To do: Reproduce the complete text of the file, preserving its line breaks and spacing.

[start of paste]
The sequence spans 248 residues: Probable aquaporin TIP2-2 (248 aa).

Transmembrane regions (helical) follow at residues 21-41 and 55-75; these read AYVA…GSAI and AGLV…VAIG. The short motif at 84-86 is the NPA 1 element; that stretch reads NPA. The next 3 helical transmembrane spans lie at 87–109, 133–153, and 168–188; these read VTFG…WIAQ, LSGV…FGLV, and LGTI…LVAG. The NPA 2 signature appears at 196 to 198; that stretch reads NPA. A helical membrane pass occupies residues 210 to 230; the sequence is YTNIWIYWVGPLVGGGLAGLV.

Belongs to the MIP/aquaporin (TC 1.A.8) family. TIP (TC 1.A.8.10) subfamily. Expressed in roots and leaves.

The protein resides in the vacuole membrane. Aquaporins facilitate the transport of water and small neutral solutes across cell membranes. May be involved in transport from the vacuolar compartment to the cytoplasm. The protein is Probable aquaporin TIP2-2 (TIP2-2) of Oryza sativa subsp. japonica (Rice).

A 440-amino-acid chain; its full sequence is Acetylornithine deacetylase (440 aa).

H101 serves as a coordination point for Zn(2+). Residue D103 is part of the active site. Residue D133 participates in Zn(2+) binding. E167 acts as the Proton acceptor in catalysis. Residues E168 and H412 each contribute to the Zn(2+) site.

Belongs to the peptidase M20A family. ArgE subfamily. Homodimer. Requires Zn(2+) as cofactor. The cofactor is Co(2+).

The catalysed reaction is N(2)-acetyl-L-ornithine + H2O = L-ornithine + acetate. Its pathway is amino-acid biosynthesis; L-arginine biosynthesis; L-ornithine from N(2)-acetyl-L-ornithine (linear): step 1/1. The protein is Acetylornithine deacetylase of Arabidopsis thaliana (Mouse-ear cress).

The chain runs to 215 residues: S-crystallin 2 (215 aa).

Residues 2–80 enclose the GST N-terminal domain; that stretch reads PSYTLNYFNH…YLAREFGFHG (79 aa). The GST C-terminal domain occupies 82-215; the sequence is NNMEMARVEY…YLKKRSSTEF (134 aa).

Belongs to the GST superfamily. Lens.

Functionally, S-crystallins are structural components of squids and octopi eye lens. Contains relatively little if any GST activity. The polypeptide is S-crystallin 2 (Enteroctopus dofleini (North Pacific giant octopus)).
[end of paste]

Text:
The sequence spans 248 residues: Probable aquaporin TIP2-2 (248 aa).

Transmembrane regions (helical) follow at residues 21-41 and 55-75; these read AYVA…GSAI and AGLV…VAIG. The short motif at 84-86 is the NPA 1 element; that stretch reads NPA. The next 3 helical transmembrane spans lie at 87–109, 133–153, and 168–188; these read VTFG…WIAQ, LSGV…FGLV, and LGTI…LVAG. The NPA 2 signature appears at 196 to 198; that stretch reads NPA. A helical membrane pass occupies residues 210 to 230; the sequence is YTNIWIYWVGPLVGGGLAGLV.

Belongs to the MIP/aquaporin (TC 1.A.8) family. TIP (TC 1.A.8.10) subfamily. Expressed in roots and leaves.

The protein resides in the vacuole membrane. Aquaporins facilitate the transport of water and small neutral solutes across cell membranes. May be involved in transport from the vacuolar compartment to the cytoplasm. The protein is Probable aquaporin TIP2-2 (TIP2-2) of Oryza sativa subsp. japonica (Rice).

A 440-amino-acid chain; its full sequence is Acetylornithine deacetylase (440 aa).

H101 serves as a coordination point for Zn(2+). Residue D103 is part of the active site. Residue D133 participates in Zn(2+) binding. E167 acts as the Proton acceptor in catalysis. Residues E168 and H412 each contribute to the Zn(2+) site.

Belongs to the peptidase M20A family. ArgE subfamily. Homodimer. Requires Zn(2+) as cofactor. The cofactor is Co(2+).

The catalysed reaction is N(2)-acetyl-L-ornithine + H2O = L-ornithine + acetate. Its pathway is amino-acid biosynthesis; L-arginine biosynthesis; L-ornithine from N(2)-acetyl-L-ornithine (linear): step 1/1. The protein is Acetylornithine deacetylase of Arabidopsis thaliana (Mouse-ear cress).

The chain runs to 215 residues: S-crystallin 2 (215 aa).

Residues 2–80 enclose the GST N-terminal domain; that stretch reads PSYTLNYFNH…YLAREFGFHG (79 aa). The GST C-terminal domain occupies 82-215; the sequence is NNMEMARVEY…YLKKRSSTEF (134 aa).

Belongs to the GST superfamily. Lens.

Functionally, S-crystallins are structural components of squids and octopi eye lens. Contains relatively little if any GST activity. The polypeptide is S-crystallin 2 (Enteroctopus dofleini (North Pacific giant octopus)).